Muscle Tension From Lack of Exercise

The benefits of exercise are not purely cosmetic. Instead, exercise is necessary to help you maintain healthy muscles and to send oxygen-rich blood to your tissues. If you have been sedentary for some time, you may experience unpleasant side effects, such as muscle tension that can make performing everyday activities difficult.

A woman is working with a physiotherapist. (Image: KatarzynaBialasiewicz/iStock/Getty Images)

Exercise and Muscle Function

Exercise enhances muscle tissue performance by stimulating blood flow to your tissues. When you move your body, you increase your circulation, sending oxygen- and nutrient-rich blood to your tissues. This helps to keep your muscles healthy and functioning at their best. Also, if you engage in resistance training, you are working to strengthen your muscles. This is accomplished by adding tension to your muscles, causing them to work harder to lift a weight or pull a resistance band. As a result, tiny tears in your muscle fibers are created. When your body repairs these tears, you become stronger. A lack of exercise reduces your strength, which can have tension-inducing effects.

Muscle Weakness

When your muscles become weakened due to inactivity, you are more likely to experience muscle soreness from everyday activity. This includes anything from lifting a box to climbing your stairs. This soreness can then develop into muscle tension that causes your muscles to shorten. Eventually, muscle shortening can lead to the development of what are known as "trigger points" -- tight knots of muscle tissues known medically as a contracture. These knots may require physical manipulation to reduce muscle tension and relieve knots.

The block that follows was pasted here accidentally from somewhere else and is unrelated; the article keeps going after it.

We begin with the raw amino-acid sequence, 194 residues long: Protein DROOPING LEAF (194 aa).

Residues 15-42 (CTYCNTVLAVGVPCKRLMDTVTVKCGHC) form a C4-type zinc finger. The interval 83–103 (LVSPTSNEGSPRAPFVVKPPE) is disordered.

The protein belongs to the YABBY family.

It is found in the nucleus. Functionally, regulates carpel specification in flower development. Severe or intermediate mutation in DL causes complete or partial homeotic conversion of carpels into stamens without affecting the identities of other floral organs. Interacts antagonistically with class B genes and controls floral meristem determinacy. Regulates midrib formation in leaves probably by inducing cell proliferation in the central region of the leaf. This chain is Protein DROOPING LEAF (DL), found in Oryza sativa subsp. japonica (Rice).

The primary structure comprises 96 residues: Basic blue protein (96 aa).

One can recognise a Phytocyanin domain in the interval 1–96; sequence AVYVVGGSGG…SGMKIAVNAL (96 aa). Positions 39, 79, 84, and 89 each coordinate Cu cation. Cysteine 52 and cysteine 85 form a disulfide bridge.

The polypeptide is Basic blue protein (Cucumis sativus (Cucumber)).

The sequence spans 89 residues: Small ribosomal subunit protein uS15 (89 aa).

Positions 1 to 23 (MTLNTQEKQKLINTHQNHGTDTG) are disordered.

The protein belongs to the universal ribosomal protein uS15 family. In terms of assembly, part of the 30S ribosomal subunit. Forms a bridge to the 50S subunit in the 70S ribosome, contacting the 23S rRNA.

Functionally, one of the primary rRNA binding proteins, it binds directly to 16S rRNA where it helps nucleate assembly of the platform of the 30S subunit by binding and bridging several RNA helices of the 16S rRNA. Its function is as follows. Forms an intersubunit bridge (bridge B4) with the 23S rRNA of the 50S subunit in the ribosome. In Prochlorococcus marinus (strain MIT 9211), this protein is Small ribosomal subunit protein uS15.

Lactic Acid Buildup

Failure to get enough oxygen to your muscle tissues from lack of exercise can create muscle soreness. When your tissues do not get enough oxygen, lactic acid is created for use instead. Too much lactic acid in your tissues also causes trigger points to form and is associated with increased muscle tension.


If you experience muscle tension from lack of exercise, it's important not to jump back into exercise aggressively. While you should incorporate exercise into your everyday routine to reduce soreness, you should slowly add low-impact exercises like walking or bicycling for short bursts of time into your routine. When you experience muscle soreness and deconditioning from lack of exercise, you are more at risk for injuries like sprains and fractures. If you are unsure of how to resume exercising, see your physician who can offer advice on returning to exercise.

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